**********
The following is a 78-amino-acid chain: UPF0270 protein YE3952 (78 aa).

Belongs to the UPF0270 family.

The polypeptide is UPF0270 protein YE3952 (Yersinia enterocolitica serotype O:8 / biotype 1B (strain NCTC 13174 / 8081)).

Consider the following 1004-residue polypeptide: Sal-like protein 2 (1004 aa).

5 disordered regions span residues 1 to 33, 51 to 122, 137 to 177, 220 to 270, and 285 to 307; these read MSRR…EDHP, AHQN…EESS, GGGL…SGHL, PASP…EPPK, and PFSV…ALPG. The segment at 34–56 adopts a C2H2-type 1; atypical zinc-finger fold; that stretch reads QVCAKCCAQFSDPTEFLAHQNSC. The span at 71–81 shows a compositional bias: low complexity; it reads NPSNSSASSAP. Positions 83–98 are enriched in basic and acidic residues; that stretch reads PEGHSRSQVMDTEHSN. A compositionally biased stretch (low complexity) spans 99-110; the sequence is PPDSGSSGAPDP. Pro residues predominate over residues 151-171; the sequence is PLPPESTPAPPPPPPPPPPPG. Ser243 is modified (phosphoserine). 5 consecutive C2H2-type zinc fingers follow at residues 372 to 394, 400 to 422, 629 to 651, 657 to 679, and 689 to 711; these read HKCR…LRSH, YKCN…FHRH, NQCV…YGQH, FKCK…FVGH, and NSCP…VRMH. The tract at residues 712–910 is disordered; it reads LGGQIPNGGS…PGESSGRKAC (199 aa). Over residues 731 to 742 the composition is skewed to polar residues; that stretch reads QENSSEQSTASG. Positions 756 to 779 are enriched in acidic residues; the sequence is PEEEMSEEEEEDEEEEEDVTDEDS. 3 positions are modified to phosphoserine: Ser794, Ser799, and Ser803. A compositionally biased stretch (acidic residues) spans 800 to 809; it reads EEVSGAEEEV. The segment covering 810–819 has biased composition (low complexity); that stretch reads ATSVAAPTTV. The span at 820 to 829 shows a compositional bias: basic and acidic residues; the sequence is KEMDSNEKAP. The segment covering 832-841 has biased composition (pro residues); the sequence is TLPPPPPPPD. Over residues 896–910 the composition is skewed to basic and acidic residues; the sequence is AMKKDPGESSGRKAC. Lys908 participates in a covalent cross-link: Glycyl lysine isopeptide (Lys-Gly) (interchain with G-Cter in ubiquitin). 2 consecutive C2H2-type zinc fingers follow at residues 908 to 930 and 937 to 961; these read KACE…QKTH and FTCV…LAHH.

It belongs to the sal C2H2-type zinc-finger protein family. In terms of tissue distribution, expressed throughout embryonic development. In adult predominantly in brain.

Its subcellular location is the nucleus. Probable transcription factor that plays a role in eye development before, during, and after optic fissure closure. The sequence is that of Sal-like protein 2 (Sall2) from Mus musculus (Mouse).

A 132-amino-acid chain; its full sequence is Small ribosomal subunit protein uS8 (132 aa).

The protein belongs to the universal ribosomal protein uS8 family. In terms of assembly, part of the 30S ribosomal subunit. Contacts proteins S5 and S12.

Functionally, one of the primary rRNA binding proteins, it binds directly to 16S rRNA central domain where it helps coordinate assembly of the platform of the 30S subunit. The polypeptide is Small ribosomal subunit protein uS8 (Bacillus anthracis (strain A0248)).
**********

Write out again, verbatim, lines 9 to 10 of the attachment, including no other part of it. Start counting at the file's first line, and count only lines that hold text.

The protein belongs to the universal ribosomal protein uS8 family. In terms of assembly, part of the 30S ribosomal subunit. Contacts proteins S5 and S12.

Functionally, one of the primary rRNA binding proteins, it binds directly to 16S rRNA central domain where it helps coordinate assembly of the platform of the 30S subunit. The polypeptide is Small ribosomal subunit protein uS8 (Bacillus anthracis (strain A0248)).